5310 Summer Ave., Memphis
This old-school drive-in (which opened in 1966) is nostalgic through-and-through, starting with its neon signage. While there are snacks and concessions available, most people bring takeout or homemade snacks along with a bottle of wine or two. It’s $7.50 for a double-feature, and kids get in free.
50 Harbor Town Square, Harbor Town
Located in a sweet neighborhood development north of downtown, we like the River Inn for its quiet intimacy—there are only 28 rooms, and it feels quiet and secluded compared to the noise of downtown. The rooftop terrace has great views of the Mississippi River, and it’s a great place to watch the sunset.
2146 Monroe Ave., Memphis
Chef Kelly English is one of Memphis’s culinary celebrities, in part because he has such a strong handle on traditional French-Creole cuisine (he grew up cooking in Louisiana, and held his first restaurant jobs while studying at the University of Mississippi). Housed in a cozy home that feels simultaneously intimate and dressed-up, it’s perfect for a special occasion—call ahead and they’ll decorate your table in honor of an anniversary or birthday.
Porcellino’s Craft Butcher
711 W. Brookhaven Cir., Memphis
Like several of the best contemporary eateries in Memphis, Porcellino’s is the creation of Hog & Hominy chefs Andy Ticer and Michael Hudman. The team sources meats from local purveyors and focuses on whole-animal cooking, both at their butcher counter and on their menu. Delicious quiches, toasts, and sandwiches are served for lunch, and at night, you’ll find satisfying small plates and great wines to enjoy them with. Their coffee shop—which serves some of the best espresso drinks in the city—is open from 7am.
Hog & Hominy
707 W. Brookhaven Cir., Memphis
Andy Ticer and Michael Hudman’s first restaurant, Andrew Michael Italian Kitchen, was the first place that put them (and, in some ways, Memphis’s food scene) on the map. But if you’ve only got one night in town, we recommend sister restaurant Hog & Hominy, which boldly blends flavors from their Italian upbringings with Memphis classics, like collards with pepper vinegar and hominy, grits al forno, and biscuit gnocchi. They don’t take reservations, so arrive early, especially if you’re coming with a large party.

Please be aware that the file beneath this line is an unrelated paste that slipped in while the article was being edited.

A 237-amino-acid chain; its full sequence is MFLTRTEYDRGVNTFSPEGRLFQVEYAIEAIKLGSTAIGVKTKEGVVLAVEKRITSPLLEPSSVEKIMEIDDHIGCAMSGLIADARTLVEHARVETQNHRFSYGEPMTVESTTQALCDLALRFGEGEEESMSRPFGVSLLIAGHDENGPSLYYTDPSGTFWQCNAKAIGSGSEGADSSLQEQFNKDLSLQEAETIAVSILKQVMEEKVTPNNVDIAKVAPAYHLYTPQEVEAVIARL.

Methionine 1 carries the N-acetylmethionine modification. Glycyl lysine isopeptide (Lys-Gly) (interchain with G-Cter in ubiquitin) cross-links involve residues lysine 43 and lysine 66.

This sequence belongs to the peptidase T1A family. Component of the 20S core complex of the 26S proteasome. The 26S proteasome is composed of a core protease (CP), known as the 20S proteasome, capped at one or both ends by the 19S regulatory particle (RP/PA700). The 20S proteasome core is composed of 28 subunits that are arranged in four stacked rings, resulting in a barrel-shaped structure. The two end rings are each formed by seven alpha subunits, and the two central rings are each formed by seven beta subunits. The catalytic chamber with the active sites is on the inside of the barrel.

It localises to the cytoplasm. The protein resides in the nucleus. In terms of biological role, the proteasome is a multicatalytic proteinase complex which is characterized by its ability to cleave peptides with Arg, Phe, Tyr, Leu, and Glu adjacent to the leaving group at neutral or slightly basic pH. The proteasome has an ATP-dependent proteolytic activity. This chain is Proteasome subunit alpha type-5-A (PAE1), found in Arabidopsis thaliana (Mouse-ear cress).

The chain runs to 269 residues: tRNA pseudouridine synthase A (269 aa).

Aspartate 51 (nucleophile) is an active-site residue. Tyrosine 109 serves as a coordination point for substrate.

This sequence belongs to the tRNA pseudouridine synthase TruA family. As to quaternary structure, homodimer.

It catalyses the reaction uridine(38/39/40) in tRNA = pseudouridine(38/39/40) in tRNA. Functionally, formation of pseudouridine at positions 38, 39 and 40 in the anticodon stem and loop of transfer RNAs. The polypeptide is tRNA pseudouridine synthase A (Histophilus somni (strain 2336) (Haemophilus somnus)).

862 S. Cooper St., Memphis
Catfish is a staple for many cities along the Mississippi, and for the best in Memphis, go to Soul Fish and order their fried catfish tacos (served with pico de gallo and fresh guacamole). The quintessentially Southern sides alone are worth the trip—think: hush puppies, pickled green tomatoes, collards, and fried okra.
National Civil Rights Museum
450 Mulberry St., Memphis
The National Civil Rights Museum is fresh off a $27 million renovation (completed in 2014) that updated its capacity to provide interactive exhibitions, including a treasure trove of video footage. The museum itself is located at the Lorraine Motel, the site of Martin Luther King, Jr.’s assassination, with King’s room preserved as it was the morning he left it, down to the day’s newspaper. It’s a beautiful, well-considered, incredibly important, truly moving experience to see it in person.
Elvis Presley Blvd., Memphis
Memphis has a miles-long list of museums and venues where tourists can learn about the city’s rich music culture and history, but if you’re only in town for the weekend, opt for the classic trifecta of Graceland, Sun Studio, and the Rock ‘n Soul museum (free shuttles between the three make it blessedly easy). Start with Sun Studio, which is right near downtown, and offers tours through the building where everyone from BB King and James Cotton to Johnny Cash and Elvis recorded albums. Next, head to the Rock ‘n Soul Museum, just down the street, which is actually a creation of the Smithsonian. They have a huge collection of artifacts and really well-executed storytelling, so it’s probably the best place to learn about Memphis’s musical history from start to finish. End the day with the epic kitschy-ness of Graceland, which has tours all day until 4pm—two hours is plenty of time to get the gist of the place, and most people recommend visiting just before close, when the crowds start to dwindle.
B.B. King’s Blues Club
143 Beale St., Memphis
Beale Street may be notoriously touristy, but even born-and-raised locals will admit that a visit to Memphis isn’t complete without it. Start at BB King’s, which is full of out-of-towners but hosts great live blues music—the speakeasy-style restaurant upstairs (named Itta Bena, for King’s Mississippi hometown) is a great bet, too.
5259 Poplar Ave., Memphis
Memphis is famous for barbecue, but the jury’s still out on where to find the best of the best. Our solution: Try as many of the top contenders as possible. Corky’s, which has two Memphis locations (and outposts all over Tennessee and Arkansas), brushes their dry ribs with sauce as they’re shifted from the smoker to the grill, for perfectly smoking half-and-halfs.
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